Continuous motion/explosion of violence: You can’t pull off simultaneous defense and offense unless your moves are explosive. That is, continuous, fast, repetitive, and aggressive.

Simple moves/natural reactions: Krav Maga is not about performing routines. It’s about surviving under sudden and severe threat. You are called to choose your defense/offense instinctively based on the kind of danger you’re encountering. Your moves must be simple and efficient.

Use any weapon available: Any weapon can be used in combat, including guns and knives. Before it gets to that, you can use stuff you carry with you or find in your surroundings, e.g. keys, belts or a bottle. 

Aim for your attacker’s vulnerable spots: Krav Maga doesn’t follow any etiquettes, the same way your attacker doesn’t. Aim for their most vulnerable spots. Kick their groin, punch their throat, bite them – everything is allowed.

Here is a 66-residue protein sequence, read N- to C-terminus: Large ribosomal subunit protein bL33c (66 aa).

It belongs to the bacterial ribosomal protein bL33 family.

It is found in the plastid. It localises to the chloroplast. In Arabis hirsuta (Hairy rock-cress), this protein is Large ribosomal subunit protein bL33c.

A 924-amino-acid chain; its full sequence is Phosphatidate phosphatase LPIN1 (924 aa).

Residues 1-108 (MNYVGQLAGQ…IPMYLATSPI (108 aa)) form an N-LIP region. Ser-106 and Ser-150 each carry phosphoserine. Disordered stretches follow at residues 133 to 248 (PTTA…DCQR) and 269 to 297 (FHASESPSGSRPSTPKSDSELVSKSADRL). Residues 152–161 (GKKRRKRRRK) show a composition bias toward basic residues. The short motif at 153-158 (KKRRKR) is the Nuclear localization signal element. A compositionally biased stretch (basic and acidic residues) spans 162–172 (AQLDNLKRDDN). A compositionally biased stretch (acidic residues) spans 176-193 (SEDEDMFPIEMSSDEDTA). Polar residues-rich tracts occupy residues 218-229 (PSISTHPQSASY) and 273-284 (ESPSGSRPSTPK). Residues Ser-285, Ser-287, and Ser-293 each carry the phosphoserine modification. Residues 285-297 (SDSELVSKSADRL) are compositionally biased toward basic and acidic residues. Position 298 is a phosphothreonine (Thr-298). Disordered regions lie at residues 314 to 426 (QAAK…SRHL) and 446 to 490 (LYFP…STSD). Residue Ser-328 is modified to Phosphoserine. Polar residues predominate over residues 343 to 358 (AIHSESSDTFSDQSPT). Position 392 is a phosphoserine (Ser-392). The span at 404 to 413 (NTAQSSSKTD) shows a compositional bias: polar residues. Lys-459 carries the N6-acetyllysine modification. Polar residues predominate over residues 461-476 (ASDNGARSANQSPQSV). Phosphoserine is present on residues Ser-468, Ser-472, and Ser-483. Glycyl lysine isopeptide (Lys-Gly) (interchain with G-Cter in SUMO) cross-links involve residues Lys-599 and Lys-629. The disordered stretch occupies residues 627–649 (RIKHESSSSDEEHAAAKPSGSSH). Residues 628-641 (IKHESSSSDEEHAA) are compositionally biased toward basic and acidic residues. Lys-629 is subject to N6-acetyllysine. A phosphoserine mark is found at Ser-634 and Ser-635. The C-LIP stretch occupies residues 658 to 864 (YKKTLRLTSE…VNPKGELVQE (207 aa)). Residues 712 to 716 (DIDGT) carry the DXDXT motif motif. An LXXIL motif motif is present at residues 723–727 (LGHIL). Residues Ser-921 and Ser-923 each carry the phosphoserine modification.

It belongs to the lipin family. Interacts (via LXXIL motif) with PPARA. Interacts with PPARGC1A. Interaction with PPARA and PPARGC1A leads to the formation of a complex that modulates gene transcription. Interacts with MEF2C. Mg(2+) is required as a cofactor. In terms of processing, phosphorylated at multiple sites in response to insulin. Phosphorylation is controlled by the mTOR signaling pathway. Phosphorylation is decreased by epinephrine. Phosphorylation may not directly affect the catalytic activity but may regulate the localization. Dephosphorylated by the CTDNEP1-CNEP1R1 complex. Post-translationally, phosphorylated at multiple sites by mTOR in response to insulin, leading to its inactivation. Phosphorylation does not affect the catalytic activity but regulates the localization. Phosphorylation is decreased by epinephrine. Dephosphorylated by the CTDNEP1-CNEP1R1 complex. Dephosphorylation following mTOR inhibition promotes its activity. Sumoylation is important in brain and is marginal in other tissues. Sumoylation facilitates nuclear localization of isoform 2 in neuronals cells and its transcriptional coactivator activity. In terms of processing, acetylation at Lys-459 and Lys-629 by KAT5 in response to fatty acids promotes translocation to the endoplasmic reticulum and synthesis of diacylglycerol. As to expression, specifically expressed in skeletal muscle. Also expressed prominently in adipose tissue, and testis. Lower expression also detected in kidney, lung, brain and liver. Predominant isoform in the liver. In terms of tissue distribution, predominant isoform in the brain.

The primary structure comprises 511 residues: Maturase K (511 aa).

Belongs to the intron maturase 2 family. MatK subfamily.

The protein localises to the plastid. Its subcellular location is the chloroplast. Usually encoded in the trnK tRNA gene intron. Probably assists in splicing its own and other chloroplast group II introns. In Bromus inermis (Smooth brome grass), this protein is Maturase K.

Be aware of your surroundings: This is one of the most valuable things Krav Maga will teach you. Being aware of your surroundings can save you from an upcoming attack or give you a way out if you are already in combat.

2. Benefits of practicing Krav Maga

Self-defense skills: When it comes to self-defense, Krav Maga is second to none. Krav Maga training involves inducing the practitioners stress and placing them in unfavorable situations, like getting attacked from behind or in the dark.


Stress relief: This practice is a great way to let some steam off since it provides a channel to release tension and negative feelings through repeated, aggressive moves.